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I'm new to the all DI pattern idea and i have some basic design doubts. im using Unity application blocks 2.0 as my DI framwork.

To the questions :

  1. Say I have an interface for HW devices named IDevice. And some HW listener that receives such IDevice. Now say you have several HW Devices that implement IDevice and Several Listeners. You need to specify for each listener which actual device to inject. You can’t just map a single device to the interface you need something like multiple mapping.

well one solution possible is to create another level of abstraction for each actual device like

public interface IActualDevice : IDevice
{}

public ActualDevice : IActualDevice
{}

public SimulatedActualDevice : IActualDevice
{}

public OtherAcualDevice: IOtherAcualDevice
{}

then it would be possible to create such kind of mapping :

container.RegisterType<IActualDevice, ActualDevice>()

or if the HW is missing :

container.RegisterType<IActualDevice, SimulatedActualDevice>()

so what do you say is this good design ?

  1. DI pattern gives us the good creation of objects mechanism.

What about glue, what about the event subscription between objects ?

don't you think it is missing or better am i missing some Unity feature that supports it.

Adiel.

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2 Answers 2

up vote 2 down vote accepted

There's no need to introduce Marker Interfaces to make your DI Container work - that would be a Leaky Abstraction.

With Unity, you can configure each Listener with its own IDevice implementation like this:

container.RegisterType<IDevice, ActualDevice>("actual");
container.RegisterType<IDevice, OtherActualDevice>("otherActual");

container.RegisterType<IListener, Listener1>("listener1",
    new InjectionConstructor(
        new ResolvedParameter<IDevice>("actual")));
container.RegisterType<IListener, Listener2>("listener2",
    new InjectionConstructor(
        new ResolvedParameter<IDevice>("otherActual")));

You can now resolve the listeners like this:

var listener1 = container.Resolve<IListener>("listener1");
var listener2 = container.Resolve<IListener>("listener2");

In general, the core patterns of DI are Constructor Injection and Abstract Factory. Most other things follow from these two. See this answer for more DI patterns and principles.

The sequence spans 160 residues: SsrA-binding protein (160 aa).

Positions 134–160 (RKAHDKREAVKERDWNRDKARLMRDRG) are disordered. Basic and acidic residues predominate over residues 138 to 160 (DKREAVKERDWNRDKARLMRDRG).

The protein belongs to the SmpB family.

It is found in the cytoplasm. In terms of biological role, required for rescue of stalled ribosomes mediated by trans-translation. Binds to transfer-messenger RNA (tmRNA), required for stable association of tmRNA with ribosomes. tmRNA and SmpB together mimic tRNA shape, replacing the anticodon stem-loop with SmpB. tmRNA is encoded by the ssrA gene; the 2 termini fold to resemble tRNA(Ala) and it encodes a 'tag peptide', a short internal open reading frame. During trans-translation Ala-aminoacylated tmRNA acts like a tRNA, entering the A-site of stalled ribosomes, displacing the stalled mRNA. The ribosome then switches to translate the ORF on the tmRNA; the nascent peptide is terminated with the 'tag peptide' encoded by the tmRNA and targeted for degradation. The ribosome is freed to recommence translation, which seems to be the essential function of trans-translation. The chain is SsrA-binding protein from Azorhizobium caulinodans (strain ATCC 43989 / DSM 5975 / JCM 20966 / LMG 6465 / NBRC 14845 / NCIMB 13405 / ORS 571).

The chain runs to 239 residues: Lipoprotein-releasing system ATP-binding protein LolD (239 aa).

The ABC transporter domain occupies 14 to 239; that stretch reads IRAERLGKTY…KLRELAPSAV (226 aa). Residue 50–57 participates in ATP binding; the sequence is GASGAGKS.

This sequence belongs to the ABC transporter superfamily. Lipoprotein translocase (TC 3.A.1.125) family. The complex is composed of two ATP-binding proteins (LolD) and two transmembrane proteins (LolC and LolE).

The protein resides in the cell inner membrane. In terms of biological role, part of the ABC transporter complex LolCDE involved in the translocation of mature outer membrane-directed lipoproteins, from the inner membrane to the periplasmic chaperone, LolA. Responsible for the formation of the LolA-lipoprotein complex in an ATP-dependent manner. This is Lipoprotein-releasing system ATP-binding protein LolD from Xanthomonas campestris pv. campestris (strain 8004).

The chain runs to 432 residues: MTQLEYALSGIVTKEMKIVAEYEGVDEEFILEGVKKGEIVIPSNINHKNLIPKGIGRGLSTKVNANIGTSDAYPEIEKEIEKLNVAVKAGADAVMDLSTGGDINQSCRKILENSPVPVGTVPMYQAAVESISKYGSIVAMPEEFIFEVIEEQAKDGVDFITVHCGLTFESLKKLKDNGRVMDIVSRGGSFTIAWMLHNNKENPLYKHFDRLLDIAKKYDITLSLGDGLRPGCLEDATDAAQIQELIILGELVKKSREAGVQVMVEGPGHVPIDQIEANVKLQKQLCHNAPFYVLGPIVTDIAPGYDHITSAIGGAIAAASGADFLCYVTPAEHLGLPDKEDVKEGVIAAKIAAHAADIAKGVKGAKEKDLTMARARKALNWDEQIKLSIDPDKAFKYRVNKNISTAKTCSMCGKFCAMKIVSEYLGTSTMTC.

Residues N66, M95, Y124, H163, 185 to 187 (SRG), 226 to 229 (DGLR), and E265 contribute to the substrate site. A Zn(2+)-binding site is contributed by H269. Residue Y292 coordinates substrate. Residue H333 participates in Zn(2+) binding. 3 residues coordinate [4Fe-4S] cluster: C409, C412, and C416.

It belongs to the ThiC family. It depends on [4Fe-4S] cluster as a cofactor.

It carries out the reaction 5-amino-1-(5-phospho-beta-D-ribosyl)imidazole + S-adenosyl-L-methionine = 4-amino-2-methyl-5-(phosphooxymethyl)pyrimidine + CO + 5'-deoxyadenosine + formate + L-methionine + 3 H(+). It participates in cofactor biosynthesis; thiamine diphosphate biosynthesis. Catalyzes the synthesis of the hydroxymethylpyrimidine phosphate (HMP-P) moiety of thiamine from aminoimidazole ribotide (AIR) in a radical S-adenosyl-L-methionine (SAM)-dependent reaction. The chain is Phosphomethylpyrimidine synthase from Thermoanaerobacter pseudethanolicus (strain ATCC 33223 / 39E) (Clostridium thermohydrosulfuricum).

share|improve this answer
    
exactly the answer i was looking for the first question. i suggested the "Leaky abstraction" while knowing its ugly just to for disucssion sake as to clarify my point. As to my second question i think of having an AppFactory which will make produce the "Glue" - all the event subscription between the events. what do you say ? –  Adiel Yaacov Jul 15 '10 at 12:07
    
You may want to look at Domain Events: msdn.microsoft.com/en-us/magazine/ee236415.aspx –  Mark Seemann Jul 15 '10 at 12:31

1) This is totally bad idea, because interfaces are intended to hide details of implementation. Use IDevice type everywhere and inject this dependency manually

IDevice d;

if(a == 1)
{
   d = container.Resolve<SimulatedActualDevice>()
}
else
{
   d = container.Resolve<ActualDevice>()
}

User user = container.Resolve<IUser>();
user.Device = d;

If you do not want to use implementation class names in code, then use named registrations:

IDevice d;

if(a == 1)
{
   d = container.Resolve<IDevice>("Simulated")
}
else
{
   d = container.Resolve<IDevice>("Actual")
}

User user = container.Resolve<IUser>();
user.Device = d;

2) Events subscription between objects is part of initialization of the object but not part of creation. Unity just encapsulates "new" operators. Make subscriptions in constructors or in special factories like you did before using DI container.

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1  
-1 This answer both recommend Tight Coupling and the Service Locator anti-pattern - both spectacularly bad ideas. –  Mark Seemann Jul 15 '10 at 11:35
    
Tight Coupling is used only as example and actually this is not so bad idea with "Strategy" pattern. As for Service locator - please suggest another way. The most common example - How to create objects of different strategies dynamically? –  Yauheni Sivukha Jul 15 '10 at 11:38
    
Abstract Factory –  Mark Seemann Jul 15 '10 at 12:00
    
Yes, and how will you will implement such abstract factory? Manually create object like in stackoverflow.com/questions/1926826/cant-combine-factory-di/…? In that case yours abstract factory will have bunch of unnecessary dependencies. It is much better to use Tight Coupling and the Service Locator while implementation of that factory. –  Yauheni Sivukha Jul 15 '10 at 12:08
    
See my comment over at that question. –  Mark Seemann Jul 15 '10 at 12:29

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